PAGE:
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INF.- The Transformation Trap

The only constant in today’s business environment is unrelenting change. Business models are in permanent flux, as companies swiftly adapt to cope with ever-intensifying globalization and the rapid digitization of industries, not to mention fast-changing customer needs. And there’s no sign that these trends will be abating. This turbulence, which is buffeting every industry and market, means that global corporations must undertake a growing number of increasingly complex cross-border transformations. And these transformations are different from those of the past. Rather than face a single organization-wide transformation every three or four years, companies must deal with an unpredictable number of such initiatives, both small and large, while still conducting their day-to-day business. These efforts usually make heavy demands on the HR function, which is frequently the “engine room” of the transformation...

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The central theme of the book is the question 'How can we become the person we want to be?' In the introduction to the book author defines a Trigger as a 'Stimulus that reshapes our thoughts and actions. We can better handle our reaction to a trigger once we become aware of its existence. Environment is the biggest trigger. While triggers are outside our control, wehave a choice to react to them once we become aware of the same. There are two reasons why adult behavioral change is...

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Enchantment, as defined by bestselling business guru Guy Kawasaki, is not about manipulating people. It transforms situations and relationships. It converts hostility into civility and civility into affinity. It changes skeptics and cynics into believers and the undecided into the loyal. Enchantment can happen during a retail transaction, a high-level corporate negotiation, or a Facebook update. And when done right, it’s more powerful than traditional persuasion, influence, or marketing techniques. Kawasaki argues that in business and personal interactions, your goal is not merely to get what you want but to bring about a voluntary, enduring, and delightful change in other people. By enlisting their own goals and desires, by being likable and trustworthy, and by framing a cause that others can embrace, you can change hearts, minds, and actions. In his book, Guy Kawasaki calls it “enchantment.” The general idea is if you want to change the world, you have to get people on your side. And if you want to get people on your side, you have to delight them. Enchantment is about how to do that. Enchantment: The Art of Changing Hearts, Minds, and Actions, has a few central themes. Most have to do with the three pillars – likability, trustworthiness, and having a good cause. Greatness refers to the quality of your product, service, idea – in other words, your cause. Sharing your dream is a key part of enchantment for two reasons. First, you can’t assume that people know how great your cause is. You need to share knowledge about it to help people understand it. The world doesn’t beat a path to your door even if you created a better mousetrap. Second, the goal of enchantment is deep, long-lasting, and delightful engagement. These qualities are not the result of mere transactions. Apple shared the Macintosh dream of empowerment, creativity, and productivity. When you buy a Macintosh, it’s not a sales transaction. It’s embracing a way of life. This is why Apple enchants people and other computer manufacturers “close a sale.” Even if you don’t have any business experience or aren’t the owner of the...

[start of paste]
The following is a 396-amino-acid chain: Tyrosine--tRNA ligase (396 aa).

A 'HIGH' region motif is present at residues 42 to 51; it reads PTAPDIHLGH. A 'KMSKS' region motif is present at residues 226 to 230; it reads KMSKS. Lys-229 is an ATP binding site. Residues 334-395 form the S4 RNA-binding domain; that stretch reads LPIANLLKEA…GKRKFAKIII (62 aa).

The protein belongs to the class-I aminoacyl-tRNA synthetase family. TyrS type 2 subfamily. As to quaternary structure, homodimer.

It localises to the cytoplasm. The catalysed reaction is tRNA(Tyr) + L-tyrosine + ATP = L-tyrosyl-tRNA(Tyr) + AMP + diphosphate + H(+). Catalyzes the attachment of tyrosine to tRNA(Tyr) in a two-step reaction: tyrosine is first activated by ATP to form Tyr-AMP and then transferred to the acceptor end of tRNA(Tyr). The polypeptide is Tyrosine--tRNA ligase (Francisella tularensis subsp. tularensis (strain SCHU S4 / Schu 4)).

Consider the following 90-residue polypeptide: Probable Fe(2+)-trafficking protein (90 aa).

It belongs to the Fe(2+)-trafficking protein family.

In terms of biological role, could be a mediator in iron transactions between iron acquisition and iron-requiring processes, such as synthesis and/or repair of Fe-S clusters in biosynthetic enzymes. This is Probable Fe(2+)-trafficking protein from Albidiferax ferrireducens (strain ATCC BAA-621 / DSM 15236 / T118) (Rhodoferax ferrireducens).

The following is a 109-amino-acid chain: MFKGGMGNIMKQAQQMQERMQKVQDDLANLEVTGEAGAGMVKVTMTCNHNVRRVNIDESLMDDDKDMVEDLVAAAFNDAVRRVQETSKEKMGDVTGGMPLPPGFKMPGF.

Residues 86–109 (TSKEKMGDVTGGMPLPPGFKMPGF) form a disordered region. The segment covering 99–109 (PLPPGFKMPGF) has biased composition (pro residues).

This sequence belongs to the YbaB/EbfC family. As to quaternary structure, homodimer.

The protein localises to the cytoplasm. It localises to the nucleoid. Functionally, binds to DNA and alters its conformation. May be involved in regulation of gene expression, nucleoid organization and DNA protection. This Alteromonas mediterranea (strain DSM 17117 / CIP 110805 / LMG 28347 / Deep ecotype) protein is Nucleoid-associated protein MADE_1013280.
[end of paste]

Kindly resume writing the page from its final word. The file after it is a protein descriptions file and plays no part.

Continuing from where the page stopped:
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The Shark and the Goldfish

The Shark and the Goldfish is an illustrated business fable that gives you the faith, courage and confidence to win in today's tough economic climate. Fear and uncertainty are staples of daily life in today's struggling economy. At about 80 pages, many of which have less than 15 words on them due to illustrations, The Shark and the Goldfish can be read in under an hour. Jon Gordon the bestselling author of The Energy Bus and Training Camp, starts  off with a confession saying that of course a goldfish, a freshwater fish, cannot survive in the ocean. Gordon goes on to explain that his “Shark or Goldfish?” concept started out as a story he liked using in motivational speeches.     A goldfish is alone is his bowl, perfectly content with being fed each day. During a trip to the beach he is accidentally swept away into the ocean, where he starts to go hungry. He fears that he is done for, until he meets a friendly shark who challenges his thinking. The message shines through in this bit of dialogue between the shark and his newfound friend: “You know what your problem is?” “I’m starving and no one will feed me.” “No, you are waiting to be fed.” The focus of the story revolves around one important truth: You can’t control the events in your life. You can, however, choose how you respond to them.   A business fable that: Teaches valuable lessons on the importance of working hard, maintaining a locus of control and focusing on positive choices instead of negative voices. Reveals how change is inevitable-but that you can make it your friend or foe. Provides an action plan filled with tips and strategies to thrive during change and adversity If you're facing tough economic times, The Shark and the Goldfish will motivate you, inspire you, and give you the confidence you need to thrive during changing times. There are several quotes, but the main point of all of them is that one's future is what one makes of it. And, if we keep swimming around...

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